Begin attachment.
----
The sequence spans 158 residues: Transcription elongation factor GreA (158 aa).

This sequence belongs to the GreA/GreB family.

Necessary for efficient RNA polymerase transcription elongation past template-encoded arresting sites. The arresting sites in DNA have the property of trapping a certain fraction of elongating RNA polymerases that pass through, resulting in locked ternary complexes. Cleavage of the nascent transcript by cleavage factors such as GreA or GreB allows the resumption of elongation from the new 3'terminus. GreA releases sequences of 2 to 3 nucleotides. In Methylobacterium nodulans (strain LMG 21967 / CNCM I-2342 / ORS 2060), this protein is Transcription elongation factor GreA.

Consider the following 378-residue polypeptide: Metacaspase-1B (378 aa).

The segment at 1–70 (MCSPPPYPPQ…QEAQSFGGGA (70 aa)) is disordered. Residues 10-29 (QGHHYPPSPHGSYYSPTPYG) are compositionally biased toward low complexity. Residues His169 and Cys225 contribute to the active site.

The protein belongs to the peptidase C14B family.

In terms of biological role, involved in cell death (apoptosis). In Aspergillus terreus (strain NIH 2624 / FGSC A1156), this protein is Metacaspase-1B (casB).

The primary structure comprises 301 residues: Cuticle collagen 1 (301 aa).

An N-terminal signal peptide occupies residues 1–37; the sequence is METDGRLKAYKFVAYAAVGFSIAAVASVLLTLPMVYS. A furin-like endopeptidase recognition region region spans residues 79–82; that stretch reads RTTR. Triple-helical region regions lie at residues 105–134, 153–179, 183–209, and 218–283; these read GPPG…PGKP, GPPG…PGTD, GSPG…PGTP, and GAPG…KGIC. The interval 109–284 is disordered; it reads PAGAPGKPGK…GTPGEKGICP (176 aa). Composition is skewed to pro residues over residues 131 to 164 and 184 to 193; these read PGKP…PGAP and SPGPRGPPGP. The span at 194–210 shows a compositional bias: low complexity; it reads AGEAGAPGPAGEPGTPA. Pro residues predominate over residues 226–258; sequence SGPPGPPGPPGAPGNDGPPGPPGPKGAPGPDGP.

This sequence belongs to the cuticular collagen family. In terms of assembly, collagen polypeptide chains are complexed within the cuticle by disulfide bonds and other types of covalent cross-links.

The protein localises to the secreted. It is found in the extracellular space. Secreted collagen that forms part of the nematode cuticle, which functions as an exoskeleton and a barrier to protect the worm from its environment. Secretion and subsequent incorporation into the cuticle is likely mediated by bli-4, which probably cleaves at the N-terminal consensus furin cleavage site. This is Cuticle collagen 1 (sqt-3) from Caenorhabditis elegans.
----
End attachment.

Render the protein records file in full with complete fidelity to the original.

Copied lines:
The sequence spans 158 residues: Transcription elongation factor GreA (158 aa).

This sequence belongs to the GreA/GreB family.

Necessary for efficient RNA polymerase transcription elongation past template-encoded arresting sites. The arresting sites in DNA have the property of trapping a certain fraction of elongating RNA polymerases that pass through, resulting in locked ternary complexes. Cleavage of the nascent transcript by cleavage factors such as GreA or GreB allows the resumption of elongation from the new 3'terminus. GreA releases sequences of 2 to 3 nucleotides. In Methylobacterium nodulans (strain LMG 21967 / CNCM I-2342 / ORS 2060), this protein is Transcription elongation factor GreA.

Consider the following 378-residue polypeptide: Metacaspase-1B (378 aa).

The segment at 1–70 (MCSPPPYPPQ…QEAQSFGGGA (70 aa)) is disordered. Residues 10-29 (QGHHYPPSPHGSYYSPTPYG) are compositionally biased toward low complexity. Residues His169 and Cys225 contribute to the active site.

The protein belongs to the peptidase C14B family.

In terms of biological role, involved in cell death (apoptosis). In Aspergillus terreus (strain NIH 2624 / FGSC A1156), this protein is Metacaspase-1B (casB).

The primary structure comprises 301 residues: Cuticle collagen 1 (301 aa).

An N-terminal signal peptide occupies residues 1–37; the sequence is METDGRLKAYKFVAYAAVGFSIAAVASVLLTLPMVYS. A furin-like endopeptidase recognition region region spans residues 79–82; that stretch reads RTTR. Triple-helical region regions lie at residues 105–134, 153–179, 183–209, and 218–283; these read GPPG…PGKP, GPPG…PGTD, GSPG…PGTP, and GAPG…KGIC. The interval 109–284 is disordered; it reads PAGAPGKPGK…GTPGEKGICP (176 aa). Composition is skewed to pro residues over residues 131 to 164 and 184 to 193; these read PGKP…PGAP and SPGPRGPPGP. The span at 194–210 shows a compositional bias: low complexity; it reads AGEAGAPGPAGEPGTPA. Pro residues predominate over residues 226–258; sequence SGPPGPPGPPGAPGNDGPPGPPGPKGAPGPDGP.

This sequence belongs to the cuticular collagen family. In terms of assembly, collagen polypeptide chains are complexed within the cuticle by disulfide bonds and other types of covalent cross-links.

The protein localises to the secreted. It is found in the extracellular space. Secreted collagen that forms part of the nematode cuticle, which functions as an exoskeleton and a barrier to protect the worm from its environment. Secretion and subsequent incorporation into the cuticle is likely mediated by bli-4, which probably cleaves at the N-terminal consensus furin cleavage site. This is Cuticle collagen 1 (sqt-3) from Caenorhabditis elegans.